Thursday, December 23, 2010
Steve Landesberg, International Man of Mystery
Of all the things that were said to me in high school, the one that I probably felt best about was when Wayne Martin, who was sort of our Reggie Mantle with a little Eddie Haskell thrown in, told me that I reminded him of Dietrich, the geek-hipster police detective played by the comedian Steve Landesberg on Barney Miller. I'm pretty sure it wasn't intended as a compliment, but I always liked Landesberg, who had a dry as dust delivery and a faint smile that could seem abrasively hostile or sweetly complicitous, depending pretty much entirely on who he was pointing it at. As Dietrich, his specialty was to go off on some random tangent about a subject, ranging from obscure scientific theories to the Three Stooges, about which he appeared to have encyclopedic knowledge and to regard with theoretical density. For a few seconds, he could pull in someone who, a minute earlier, had been staring at him with absolute incomprehension, as if casting a spell over him. Then, somehow, he'd pull the rug out from under everything he'd just said, and amble off, smiling. Even in the one scene that I remember where he appeared to be opening u and inviting sympathy from the other characters and the audience, admitting that he doesn't understand why "I just alienate people", he was setting up someone so he could deliver a snapper. He made living on the outside look like a hoot and a half.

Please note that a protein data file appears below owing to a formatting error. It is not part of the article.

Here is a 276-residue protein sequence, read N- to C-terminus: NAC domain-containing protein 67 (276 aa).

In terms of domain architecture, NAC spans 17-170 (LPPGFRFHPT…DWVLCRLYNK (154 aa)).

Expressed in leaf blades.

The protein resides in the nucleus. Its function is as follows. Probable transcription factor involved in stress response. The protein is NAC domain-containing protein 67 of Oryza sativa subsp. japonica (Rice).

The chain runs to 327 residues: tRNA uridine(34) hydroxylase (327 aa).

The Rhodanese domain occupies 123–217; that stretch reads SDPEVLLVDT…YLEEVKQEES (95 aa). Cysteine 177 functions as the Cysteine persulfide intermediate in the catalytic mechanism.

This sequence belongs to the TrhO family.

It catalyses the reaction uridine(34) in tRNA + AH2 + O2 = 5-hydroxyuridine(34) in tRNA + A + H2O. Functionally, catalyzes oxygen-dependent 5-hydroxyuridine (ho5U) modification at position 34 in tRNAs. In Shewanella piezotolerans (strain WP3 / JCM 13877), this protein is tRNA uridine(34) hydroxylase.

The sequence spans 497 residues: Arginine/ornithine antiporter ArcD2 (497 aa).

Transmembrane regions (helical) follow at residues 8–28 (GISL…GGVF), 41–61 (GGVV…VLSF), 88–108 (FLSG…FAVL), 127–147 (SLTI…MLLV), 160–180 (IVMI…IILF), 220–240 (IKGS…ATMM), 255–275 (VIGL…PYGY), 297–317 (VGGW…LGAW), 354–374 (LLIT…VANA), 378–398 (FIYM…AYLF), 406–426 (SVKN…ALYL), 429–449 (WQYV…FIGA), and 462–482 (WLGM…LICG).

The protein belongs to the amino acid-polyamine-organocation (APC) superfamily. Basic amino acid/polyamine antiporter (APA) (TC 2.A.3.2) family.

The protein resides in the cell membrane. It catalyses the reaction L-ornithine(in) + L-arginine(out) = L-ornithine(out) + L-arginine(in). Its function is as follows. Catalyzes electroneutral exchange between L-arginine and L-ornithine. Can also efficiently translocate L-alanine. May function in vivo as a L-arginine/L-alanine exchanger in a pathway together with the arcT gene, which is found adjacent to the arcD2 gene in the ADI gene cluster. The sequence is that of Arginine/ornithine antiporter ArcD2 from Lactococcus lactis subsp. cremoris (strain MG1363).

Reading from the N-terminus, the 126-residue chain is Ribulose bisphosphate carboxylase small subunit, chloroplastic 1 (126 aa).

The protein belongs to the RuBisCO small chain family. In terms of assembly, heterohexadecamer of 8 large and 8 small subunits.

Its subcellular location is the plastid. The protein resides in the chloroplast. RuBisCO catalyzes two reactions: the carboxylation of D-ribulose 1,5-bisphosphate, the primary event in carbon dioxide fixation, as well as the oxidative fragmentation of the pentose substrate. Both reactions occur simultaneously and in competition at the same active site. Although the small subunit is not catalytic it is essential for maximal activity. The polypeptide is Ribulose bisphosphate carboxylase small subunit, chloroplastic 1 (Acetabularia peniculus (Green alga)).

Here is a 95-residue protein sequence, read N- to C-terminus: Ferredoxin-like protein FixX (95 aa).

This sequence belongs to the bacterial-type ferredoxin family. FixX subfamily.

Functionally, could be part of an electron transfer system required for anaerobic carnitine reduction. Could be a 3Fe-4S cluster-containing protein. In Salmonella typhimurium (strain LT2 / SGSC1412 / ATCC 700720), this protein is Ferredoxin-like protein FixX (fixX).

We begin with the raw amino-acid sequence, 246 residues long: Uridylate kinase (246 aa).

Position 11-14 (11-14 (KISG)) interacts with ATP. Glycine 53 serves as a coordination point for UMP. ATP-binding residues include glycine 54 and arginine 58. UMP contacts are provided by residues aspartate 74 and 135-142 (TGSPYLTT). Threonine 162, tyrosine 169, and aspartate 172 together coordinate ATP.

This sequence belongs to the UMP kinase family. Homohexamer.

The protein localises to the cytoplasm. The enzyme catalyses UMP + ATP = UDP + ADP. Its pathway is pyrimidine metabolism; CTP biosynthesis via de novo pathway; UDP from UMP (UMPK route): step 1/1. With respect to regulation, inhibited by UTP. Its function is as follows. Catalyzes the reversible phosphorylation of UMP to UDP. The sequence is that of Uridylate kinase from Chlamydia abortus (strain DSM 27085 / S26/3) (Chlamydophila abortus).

Landesberg seemed to come out of nowhere on that show, and after it ended, he seemed to go back there, at least partway. Every few years, I'd catch sight of him--in an unreleased movie that went into heavy rotation on Comedy Central, as a defense lawyer on Law & Order-- and it was always a shock. From what little information I managed to come across during his moderate-high-profile era, he was regarded as a genius in comedy circles but also a strange, flaky guy who didn't like to work any more than he had to, a neat trick if you want to leave people wondering forever about the unreached limits of your potential. The first reports of his death were as sketchy as anything about him, but tended to at least agree that he was 65. His New York Times obituary has now been amended: it turns out that he was 74, but that he shaved off nine years (because, his daughter says, he “got kind of a late start in show business" and "tried to straddle the generations"--and, in the Wikipedia age, somehow managed to keep them shaved off to the end of his life. Which is sort of perfect.